On Tuesday, Delhi Chief Minister Arvind Kejriwal officially launched a new scheme that would allow women to travel on buses in the capital for free. The programme, announced months ago and put into operation this week – with Kejriwal playing the elder brother on a launch date coinciding with the festival of Bhai Dooj – represents a bold attempt at urban policy reform.
Delhi has terrible pollution. Delhi also has a serious women’s safety problem. And for all of the capital’s great infrastructure, Delhi’s bus system is not the best. Kejriwal’s move will have effects on all three of these problems as well as potentially many others.
There is no doubt that easy-to-access and well-connected public transport systems are the only way Indian cities can hope to survive the massive urbanisation that is expected to continue building in the next few decades, with all the attendant problems of massive cities. Yet in most cities, the public transport infrastructure is crumbling, or depending heavily on infrastructure like metro systems which, while useful, are expensive and are unlikely to address the bulk of commuter needs.
Kejriwal’s scheme to let women travel for free on buses does not directly improve the quality of Delhi’s buses. Indeed, their infrequency and unpredictable nature pose a danger to the new scheme. But if the move does drive up the number of women on buses, it should draw additional scrutiny to Delhi’s bus system.
This will hopefully have the added benefits of taking cars off the roads, making public spaces safer (just by virture of having more women outside, and through efforts by the government to post marshals on every bus) and put in place a virtuous cycle that forces authorities to continue improving the bus system.
Of course, all of this depends on how the scheme is implemented. For now, it seems like women will have to get pink tickets from conductors, at no cost. The Delhi Transport Corporation will then be reimbursed, with the government paying it Rs 10 for every trip by a woman. Authorities will have to make sure women are aware of the scheme and how it works, and also that conductors don’t fraudulently abuse the pink ticket system.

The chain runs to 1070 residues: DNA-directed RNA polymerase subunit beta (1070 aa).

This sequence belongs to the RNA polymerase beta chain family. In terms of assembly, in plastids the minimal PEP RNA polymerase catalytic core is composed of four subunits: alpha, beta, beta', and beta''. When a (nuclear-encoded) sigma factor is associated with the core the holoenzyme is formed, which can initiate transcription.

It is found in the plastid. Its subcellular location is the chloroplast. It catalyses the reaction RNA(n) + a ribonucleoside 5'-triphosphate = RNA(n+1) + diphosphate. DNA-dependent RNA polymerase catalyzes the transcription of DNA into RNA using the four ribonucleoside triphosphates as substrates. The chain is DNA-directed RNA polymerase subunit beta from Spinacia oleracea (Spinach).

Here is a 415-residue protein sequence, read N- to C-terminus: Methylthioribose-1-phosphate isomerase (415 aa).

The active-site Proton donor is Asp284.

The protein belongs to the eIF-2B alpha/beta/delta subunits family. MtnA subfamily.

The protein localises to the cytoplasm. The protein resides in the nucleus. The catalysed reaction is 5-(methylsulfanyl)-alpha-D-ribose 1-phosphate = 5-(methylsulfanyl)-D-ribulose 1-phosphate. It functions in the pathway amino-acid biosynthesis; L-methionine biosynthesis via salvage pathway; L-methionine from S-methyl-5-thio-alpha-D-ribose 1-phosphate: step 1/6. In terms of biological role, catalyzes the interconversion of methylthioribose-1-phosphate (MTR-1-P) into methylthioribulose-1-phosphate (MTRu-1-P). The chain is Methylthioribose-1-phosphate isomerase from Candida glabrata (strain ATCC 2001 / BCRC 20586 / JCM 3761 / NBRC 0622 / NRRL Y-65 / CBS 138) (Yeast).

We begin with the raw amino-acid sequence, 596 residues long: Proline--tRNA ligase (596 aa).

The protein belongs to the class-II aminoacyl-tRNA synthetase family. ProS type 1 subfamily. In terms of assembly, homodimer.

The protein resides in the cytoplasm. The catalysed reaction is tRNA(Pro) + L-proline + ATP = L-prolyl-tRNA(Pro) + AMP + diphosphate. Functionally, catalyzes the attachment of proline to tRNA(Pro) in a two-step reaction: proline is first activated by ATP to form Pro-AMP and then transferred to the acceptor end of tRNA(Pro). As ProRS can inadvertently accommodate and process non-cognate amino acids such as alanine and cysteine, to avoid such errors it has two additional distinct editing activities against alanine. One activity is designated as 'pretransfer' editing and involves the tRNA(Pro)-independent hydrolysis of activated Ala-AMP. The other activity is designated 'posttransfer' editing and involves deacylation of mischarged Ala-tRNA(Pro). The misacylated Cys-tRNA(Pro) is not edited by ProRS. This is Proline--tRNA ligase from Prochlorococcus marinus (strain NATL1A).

Opposition parties and a few analysts have questioned the wisdom of such a move, saying it is a pre-election gimmick, since Delhi goes to the polls early next year. Yet even if it is one, just like the prime minister’s decision to put money in the pockets of farmers right before the Lok Sabha polls, it is a sign that electoral politics is working well.
Not just Delhi
It would also be mistaken to view schemes like this, or the decision to lower the tariffs on Mumbai’s BEST bus system, as fiscally profligate moves that waste taxpayer money. Public transport is a utility, one that serves as the lifeblood of a city. If done well, with easy access and affordability, its gains accrue to the entire city through better productivity and fewer missed opportunities.
When Scroll.in spoke to women commuters about the scheme after it was announced, they said they are likely to save more money, and spend more time outside: both uneqivocally good things for a city. Kejriwal has said that, once the implementation is studied, he hopes to extend the scheme to senior citizens.
Other cities should follow suit. Not in blindly copying Kejriwal’s moves, although cheaper or even free public transport for everyone is a goal that all cities should aspire to. More importantly, a rapidly urbanising India needs much more experimentation at the urban policy level. It is only through moves like this will policies in cities shed old constructs and evolve to be more responsible and useful for citizens.